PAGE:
The Problem Check test package analyzes water for 20 of the most common nuisance contaminants. Developed to uncover aesthetic problems, especially with iron, this test includes total, dissolved and iron bacteria. Additional contaminants tested include manganese, hardness, sulfate, tannins and potassium as well as other contaminants essential to determining treatment options.
Small Business Innovation Research Grant to fund development
The Centers for Disease Control and Prevention (CDC) has posted of a solicitation for a Small Business Innovation Research (SBIR) Grant related to development of a rapid, simple and implementable poolside test method to gather separate measures for organic and inorganic combined chlorine in pool water to improve swimming pool water and associated air quality. The submission deadline for grant applications is Sept. 5.
The required annual reports can educate communities on water quality
The Water Quality Assn. (WQA) urges homeowners concerned about their local public water system's water quality to utilize their municipality’s Consumer Confidence Report (CCR). The U.S.
Propylene glycol test strips allow users to visually measure propylene glycol levels. The strips verify fluids are in working order to prevent damage to cooling systems. They check for levels in water from 20% to 60%. Dip the strip for two seconds and match it to the color chart to determine the levels.
The X-MET8000 Series of X-ray fluorescence analyzers can check which components are causing suspected lead contamination in drinking water. The analyzers are fitted with large-area silicon drift detectors and X-ray tubes to quickly deliver measurements. They are durable for outside use and have a heat sink to withstand high temperatures.
This test strip is designed to test drinking water from both municipal and well water sources. Each strip tests free chlorine from 0 to 10 ppm; total chlorine from 0 to 10 ppm; hardness from 0 to 400 ppm or 0 to 23 gpg; pH from 4 to 10; nitrite from 0 to 10 ppm; and nitrate from 0 to 50 ppm. There are 25 test strips in each flip-top vial with an integrated desiccant liner.
Upcoming data details hazardous substances that can lead to health problems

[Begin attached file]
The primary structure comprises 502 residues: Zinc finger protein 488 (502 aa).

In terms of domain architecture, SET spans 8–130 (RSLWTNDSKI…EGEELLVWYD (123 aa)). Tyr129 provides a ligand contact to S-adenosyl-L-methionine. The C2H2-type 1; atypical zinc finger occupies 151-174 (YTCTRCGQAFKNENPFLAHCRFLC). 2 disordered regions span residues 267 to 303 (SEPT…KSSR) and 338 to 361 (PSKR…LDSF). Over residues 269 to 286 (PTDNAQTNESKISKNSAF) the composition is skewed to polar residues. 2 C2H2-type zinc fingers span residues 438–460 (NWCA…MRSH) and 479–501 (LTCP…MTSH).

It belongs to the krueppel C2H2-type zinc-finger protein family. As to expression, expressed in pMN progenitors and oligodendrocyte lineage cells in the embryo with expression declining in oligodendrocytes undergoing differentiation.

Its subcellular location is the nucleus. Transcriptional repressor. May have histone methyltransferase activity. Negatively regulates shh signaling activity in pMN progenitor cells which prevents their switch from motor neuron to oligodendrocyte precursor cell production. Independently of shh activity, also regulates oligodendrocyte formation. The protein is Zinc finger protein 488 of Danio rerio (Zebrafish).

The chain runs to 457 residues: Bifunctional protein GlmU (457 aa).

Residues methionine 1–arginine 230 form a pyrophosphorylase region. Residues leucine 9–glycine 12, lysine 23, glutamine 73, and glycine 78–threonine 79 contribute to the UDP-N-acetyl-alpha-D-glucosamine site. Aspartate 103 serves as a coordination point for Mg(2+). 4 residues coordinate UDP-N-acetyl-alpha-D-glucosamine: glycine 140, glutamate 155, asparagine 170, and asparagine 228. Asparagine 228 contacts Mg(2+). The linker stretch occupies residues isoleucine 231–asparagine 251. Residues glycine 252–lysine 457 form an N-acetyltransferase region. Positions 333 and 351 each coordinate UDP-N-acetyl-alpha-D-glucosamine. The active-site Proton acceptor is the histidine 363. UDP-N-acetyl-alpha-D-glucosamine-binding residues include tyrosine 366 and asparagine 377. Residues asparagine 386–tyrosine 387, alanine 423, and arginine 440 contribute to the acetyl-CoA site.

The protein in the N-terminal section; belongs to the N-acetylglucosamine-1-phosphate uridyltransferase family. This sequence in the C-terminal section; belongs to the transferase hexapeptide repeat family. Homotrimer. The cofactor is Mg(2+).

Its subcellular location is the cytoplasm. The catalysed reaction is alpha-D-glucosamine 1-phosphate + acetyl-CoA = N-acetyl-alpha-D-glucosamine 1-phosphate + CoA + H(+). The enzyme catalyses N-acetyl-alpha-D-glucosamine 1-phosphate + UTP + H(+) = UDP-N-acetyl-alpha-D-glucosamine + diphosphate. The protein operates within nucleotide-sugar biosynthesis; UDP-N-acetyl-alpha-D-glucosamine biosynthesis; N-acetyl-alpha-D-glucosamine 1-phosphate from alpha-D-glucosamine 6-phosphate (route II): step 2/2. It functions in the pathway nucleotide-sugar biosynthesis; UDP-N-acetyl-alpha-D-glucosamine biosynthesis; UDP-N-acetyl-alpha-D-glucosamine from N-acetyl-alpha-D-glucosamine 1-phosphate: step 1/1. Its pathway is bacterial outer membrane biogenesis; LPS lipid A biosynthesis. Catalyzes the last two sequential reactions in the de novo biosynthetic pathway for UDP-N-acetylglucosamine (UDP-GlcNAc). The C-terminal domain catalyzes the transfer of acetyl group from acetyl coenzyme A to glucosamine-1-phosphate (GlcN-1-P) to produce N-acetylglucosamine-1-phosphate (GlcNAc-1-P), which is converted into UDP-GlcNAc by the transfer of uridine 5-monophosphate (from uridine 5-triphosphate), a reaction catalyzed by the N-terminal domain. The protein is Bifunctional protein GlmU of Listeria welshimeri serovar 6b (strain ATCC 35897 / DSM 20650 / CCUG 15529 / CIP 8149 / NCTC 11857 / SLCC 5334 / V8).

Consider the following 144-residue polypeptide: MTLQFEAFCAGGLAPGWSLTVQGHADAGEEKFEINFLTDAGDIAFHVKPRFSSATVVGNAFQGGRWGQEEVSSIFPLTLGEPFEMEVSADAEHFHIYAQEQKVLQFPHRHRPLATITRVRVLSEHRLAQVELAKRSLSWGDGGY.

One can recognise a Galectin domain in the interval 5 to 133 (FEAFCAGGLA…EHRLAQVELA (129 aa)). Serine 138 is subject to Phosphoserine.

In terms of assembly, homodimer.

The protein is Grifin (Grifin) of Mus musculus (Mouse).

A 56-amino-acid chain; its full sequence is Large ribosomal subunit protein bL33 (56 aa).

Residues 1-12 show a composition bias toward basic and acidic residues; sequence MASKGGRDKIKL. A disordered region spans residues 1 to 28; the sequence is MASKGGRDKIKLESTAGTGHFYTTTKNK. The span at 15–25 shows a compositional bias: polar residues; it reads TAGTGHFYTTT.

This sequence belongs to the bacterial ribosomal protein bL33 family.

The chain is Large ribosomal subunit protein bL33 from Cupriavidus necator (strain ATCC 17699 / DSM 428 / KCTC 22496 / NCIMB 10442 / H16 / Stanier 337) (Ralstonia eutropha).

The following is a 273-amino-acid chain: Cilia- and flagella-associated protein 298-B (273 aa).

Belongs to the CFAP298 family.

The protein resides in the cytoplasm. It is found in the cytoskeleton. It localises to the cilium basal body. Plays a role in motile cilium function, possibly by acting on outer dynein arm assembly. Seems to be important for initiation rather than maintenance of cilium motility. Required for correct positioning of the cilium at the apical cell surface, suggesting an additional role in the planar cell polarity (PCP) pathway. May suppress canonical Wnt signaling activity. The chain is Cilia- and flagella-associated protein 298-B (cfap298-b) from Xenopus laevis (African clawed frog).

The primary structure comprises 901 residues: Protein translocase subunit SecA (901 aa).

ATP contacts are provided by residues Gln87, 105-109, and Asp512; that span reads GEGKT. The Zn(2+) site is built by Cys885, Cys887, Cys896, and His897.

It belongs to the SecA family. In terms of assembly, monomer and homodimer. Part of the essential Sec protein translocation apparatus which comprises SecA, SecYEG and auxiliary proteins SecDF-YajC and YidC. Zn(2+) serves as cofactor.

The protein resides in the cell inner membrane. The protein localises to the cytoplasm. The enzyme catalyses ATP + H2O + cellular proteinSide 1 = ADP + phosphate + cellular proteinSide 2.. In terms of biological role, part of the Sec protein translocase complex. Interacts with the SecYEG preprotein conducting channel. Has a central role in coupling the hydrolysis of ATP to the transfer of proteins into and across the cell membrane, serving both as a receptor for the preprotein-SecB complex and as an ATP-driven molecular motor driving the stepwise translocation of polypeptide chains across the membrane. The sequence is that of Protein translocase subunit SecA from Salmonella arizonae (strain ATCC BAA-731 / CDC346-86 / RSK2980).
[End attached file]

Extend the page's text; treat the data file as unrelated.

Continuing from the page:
The Ecology Center will be releasing data on toxic chemicals in gardening products Monday, June 20. The study includes data on the water that sits inside garden hoses for hours in the sun, which could allow toxic chemicals to leach in. This update to a 2013 study is part of ongoing research of hazardous substances in common consumer items.
This colorimetric field test for chlorine and chloramine uses a small handheld colorimeter to accurately resolve down to 0.01 ppm of chlorine while preventing a false positive from manganese and excess chloramine. The test is reliable and easy to use.
Upgrades to the eXact iDip smart device application allow users to determine Langlier Saturation Index and magnesium hardness without performing written calculations. The device seamlessly interprets data collected by the user, calculates the desired values, and displays the values on the device and in the application. Because the photometer communicates wirelessly with the application, any updates to the software are automatically applied without the need to upgrade the existing hardware.
Louisville Water Company initiates testing program in Kentucky
The EPA’s guidance documentation “3 Ts for Reducing Lead in Drinking Water in Schools and Child Care Facilities: Training, Testing, Telling” recommends schools routinely test their facility’s drinking water, with a focus on lead levels in drinking water fountains. In launching the 3 Ts campaign, EPA’s provides school officials and childcare facility operators with tools to understand and address lead in drinking water in their local communities.